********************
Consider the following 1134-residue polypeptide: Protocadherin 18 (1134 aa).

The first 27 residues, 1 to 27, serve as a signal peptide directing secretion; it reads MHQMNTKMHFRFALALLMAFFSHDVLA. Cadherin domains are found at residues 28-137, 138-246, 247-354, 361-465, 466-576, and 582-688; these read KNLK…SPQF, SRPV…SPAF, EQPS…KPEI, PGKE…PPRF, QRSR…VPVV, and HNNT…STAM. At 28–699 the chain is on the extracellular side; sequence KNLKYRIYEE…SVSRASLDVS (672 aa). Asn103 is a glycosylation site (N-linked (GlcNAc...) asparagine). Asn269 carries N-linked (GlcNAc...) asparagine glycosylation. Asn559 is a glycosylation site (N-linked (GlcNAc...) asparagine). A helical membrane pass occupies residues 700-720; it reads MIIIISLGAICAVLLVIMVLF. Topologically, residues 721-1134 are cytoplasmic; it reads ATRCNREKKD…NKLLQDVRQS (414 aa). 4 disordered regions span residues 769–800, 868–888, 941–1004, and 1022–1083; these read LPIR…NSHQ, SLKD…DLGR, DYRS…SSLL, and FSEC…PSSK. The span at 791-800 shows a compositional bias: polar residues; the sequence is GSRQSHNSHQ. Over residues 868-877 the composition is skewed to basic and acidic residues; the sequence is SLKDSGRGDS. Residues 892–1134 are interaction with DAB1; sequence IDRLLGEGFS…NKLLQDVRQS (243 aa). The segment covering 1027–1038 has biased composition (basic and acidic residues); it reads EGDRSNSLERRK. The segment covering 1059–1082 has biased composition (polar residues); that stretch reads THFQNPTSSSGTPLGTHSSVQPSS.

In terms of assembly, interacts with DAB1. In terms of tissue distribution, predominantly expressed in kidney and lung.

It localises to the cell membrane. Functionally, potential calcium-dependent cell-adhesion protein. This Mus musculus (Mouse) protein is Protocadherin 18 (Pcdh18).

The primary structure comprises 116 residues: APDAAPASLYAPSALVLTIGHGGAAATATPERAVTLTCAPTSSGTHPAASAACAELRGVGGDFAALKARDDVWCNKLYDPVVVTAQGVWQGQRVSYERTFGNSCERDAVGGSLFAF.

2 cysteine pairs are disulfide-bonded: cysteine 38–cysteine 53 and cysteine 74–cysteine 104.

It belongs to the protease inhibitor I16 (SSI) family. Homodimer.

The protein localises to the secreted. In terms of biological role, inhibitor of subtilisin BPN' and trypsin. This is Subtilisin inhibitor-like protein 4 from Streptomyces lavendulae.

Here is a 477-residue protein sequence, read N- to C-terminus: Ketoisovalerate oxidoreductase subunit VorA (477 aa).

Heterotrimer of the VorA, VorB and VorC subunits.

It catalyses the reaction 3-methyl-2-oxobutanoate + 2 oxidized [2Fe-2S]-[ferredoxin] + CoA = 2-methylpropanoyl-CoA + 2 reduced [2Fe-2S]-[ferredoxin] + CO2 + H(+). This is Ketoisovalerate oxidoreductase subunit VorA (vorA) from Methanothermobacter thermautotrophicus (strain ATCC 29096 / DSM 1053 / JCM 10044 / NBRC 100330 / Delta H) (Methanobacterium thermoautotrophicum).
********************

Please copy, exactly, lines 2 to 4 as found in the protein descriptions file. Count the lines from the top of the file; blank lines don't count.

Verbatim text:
The first 27 residues, 1 to 27, serve as a signal peptide directing secretion; it reads MHQMNTKMHFRFALALLMAFFSHDVLA. Cadherin domains are found at residues 28-137, 138-246, 247-354, 361-465, 466-576, and 582-688; these read KNLK…SPQF, SRPV…SPAF, EQPS…KPEI, PGKE…PPRF, QRSR…VPVV, and HNNT…STAM. At 28–699 the chain is on the extracellular side; sequence KNLKYRIYEE…SVSRASLDVS (672 aa). Asn103 is a glycosylation site (N-linked (GlcNAc...) asparagine). Asn269 carries N-linked (GlcNAc...) asparagine glycosylation. Asn559 is a glycosylation site (N-linked (GlcNAc...) asparagine). A helical membrane pass occupies residues 700-720; it reads MIIIISLGAICAVLLVIMVLF. Topologically, residues 721-1134 are cytoplasmic; it reads ATRCNREKKD…NKLLQDVRQS (414 aa). 4 disordered regions span residues 769–800, 868–888, 941–1004, and 1022–1083; these read LPIR…NSHQ, SLKD…DLGR, DYRS…SSLL, and FSEC…PSSK. The span at 791-800 shows a compositional bias: polar residues; the sequence is GSRQSHNSHQ. Over residues 868-877 the composition is skewed to basic and acidic residues; the sequence is SLKDSGRGDS. Residues 892–1134 are interaction with DAB1; sequence IDRLLGEGFS…NKLLQDVRQS (243 aa). The segment covering 1027–1038 has biased composition (basic and acidic residues); it reads EGDRSNSLERRK. The segment covering 1059–1082 has biased composition (polar residues); that stretch reads THFQNPTSSSGTPLGTHSSVQPSS.

In terms of assembly, interacts with DAB1. In terms of tissue distribution, predominantly expressed in kidney and lung.

It localises to the cell membrane. Functionally, potential calcium-dependent cell-adhesion protein. This Mus musculus (Mouse) protein is Protocadherin 18 (Pcdh18).